Verizon Communications said its fourth-quarter profit fell due to taxes on the sale of assets and costs related to a spinoff, but the results surpassed Wall Street estimates as the telephone company's cellular business added 2.3 million customers.
For the final three months of 2006, Verizon earned $1.03 billion, or 35 cents a share, down from $1.66 billion, or 59 cents a share, in the fourth quarter 2005.
Fourth-quarter revenue totaled $22.60 billion, a 26.1% increase compared with $17.93 billion in the same period in 2005, though a big chunk of that gain came from the acquisition of the MCI long-distance business in early 2006.
The latest quarterly profit reflected a charge of $541 million, or 19 cents a share, for taxes owed due to the sale of Verizon operations in the Dominican Republic. It also included 8 cents worth of costs related to the spinoff of the company's phone book and online directories business, as well as severance, pension, merger integration and headquarters relocation expenses.
Excluding those charges, Verizon earned 62 cents a share in the just-ended quarter, edging past the average forecast of 61 cents among industry analysts surveyed by Thomson Financial.
Verizon Wireless blew past numerous forecasts once again, though for the first time in many quarters, the company's rapid customer growth was not enough to narrow the gap behind AT&T's cell phone business, the biggest U.S. carrier by subscribers. Verizon's net gain of 2.3 million customers, at least 100,000 more than many analysts expected, left it with 59.1 million at the end of 2006. AT&T, formerly named Cingular Wireless, reported last week a net gain of 2.4 million customers during the holiday quarter, ending the year with nearly 61 million.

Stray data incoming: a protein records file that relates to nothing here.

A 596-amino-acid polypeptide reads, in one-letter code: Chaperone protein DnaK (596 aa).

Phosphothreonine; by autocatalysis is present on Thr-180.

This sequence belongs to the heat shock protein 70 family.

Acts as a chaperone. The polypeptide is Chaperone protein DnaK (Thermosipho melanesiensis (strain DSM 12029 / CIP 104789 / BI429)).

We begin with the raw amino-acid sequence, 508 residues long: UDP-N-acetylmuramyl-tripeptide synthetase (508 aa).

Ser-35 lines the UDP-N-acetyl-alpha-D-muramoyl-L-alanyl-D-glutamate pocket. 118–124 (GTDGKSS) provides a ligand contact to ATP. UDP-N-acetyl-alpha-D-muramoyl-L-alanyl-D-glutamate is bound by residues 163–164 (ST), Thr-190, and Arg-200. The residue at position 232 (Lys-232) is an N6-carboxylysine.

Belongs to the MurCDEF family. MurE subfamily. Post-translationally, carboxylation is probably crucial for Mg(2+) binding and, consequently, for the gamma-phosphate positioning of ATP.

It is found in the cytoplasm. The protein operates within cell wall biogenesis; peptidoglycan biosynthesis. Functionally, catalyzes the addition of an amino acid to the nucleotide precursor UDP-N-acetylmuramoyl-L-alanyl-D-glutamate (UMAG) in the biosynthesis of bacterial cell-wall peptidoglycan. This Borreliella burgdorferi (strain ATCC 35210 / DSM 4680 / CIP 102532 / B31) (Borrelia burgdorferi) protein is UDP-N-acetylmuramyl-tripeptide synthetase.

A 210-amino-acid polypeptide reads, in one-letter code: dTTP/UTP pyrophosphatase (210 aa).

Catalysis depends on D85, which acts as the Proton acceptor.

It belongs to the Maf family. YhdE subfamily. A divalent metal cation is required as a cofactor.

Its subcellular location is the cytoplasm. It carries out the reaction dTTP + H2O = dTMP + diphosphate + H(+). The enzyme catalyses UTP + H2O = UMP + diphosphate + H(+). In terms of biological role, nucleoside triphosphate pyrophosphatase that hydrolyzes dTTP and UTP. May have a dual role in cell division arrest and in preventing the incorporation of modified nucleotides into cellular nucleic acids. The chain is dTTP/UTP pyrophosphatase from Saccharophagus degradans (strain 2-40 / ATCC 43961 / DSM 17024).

But Verizon Wireless, owned jointly with Vodafone Group, continued to outperform its rivals on other fronts. Revenue grew 16.3% to a market-leading $10.10 billion compared with $8.69 billion a year earlier. And the "churn" rate, measuring the number of subscribers switching to rivals, came in lower than many forecasts, averaging 1.14% of the customer base per month.
Verizon's local and long-distance phone business continued to shrink, but the revenue decline was reduced by growth in customers for DSL Internet access, the new FiOS broadband and TV network, and the former MCI's corporate services.
Fourth-quarter revenue from all wireline operations totaled $12.73 billion, down 3.5% from a year-ago tally adjusted to include the not-yet acquired MCI business. By contrast, third-quarter adjusted revenues had declined 4.7% year-over-year.
The total number of phone lines in service across Verizon's local network declined by nearly 900,000 to roughly 45.1 million. Verizon stressed that the consumer operation's loss of 366,000 residential phone lines was more than offset by a gain of 409,000 broadband lines for a year-end total of roughly 7 million.
That included 165,000 new customers for FiOS Internet -- the high-capacity fiber-optic lines that Verizon is installing across half of its local phone network in place of its copper phone wires at a cost of $23 billion. At year-end, FiOS Internet was available to 4.8 million homes with 687,000 customers, a penetration rate of 14%.
Subscribers to FiOS TV, a pivotal weapon in Verizon's battle against cable companies that now sell phone service, grew by 89,000 for a year-end total of 217,000. That represented a penetration rate of 9% among the 2.4 million homes that had access to FiOS TV.
The Verizon Business unit generated $600 million in cost savings from the acquisition of MCI during 2006, about $50 million more than projected. The company said it now expects $900 million in merger-related savings for 2007, up from a prior forecast of $825 million.
Full-year earnings in 2006 came to $6.20 billion, or $2.12 per share, on revenue of $88.14 billion. In 2005, profits totaled $7.40 billion, or $2.67 a share, on revenue of $69.52 billion.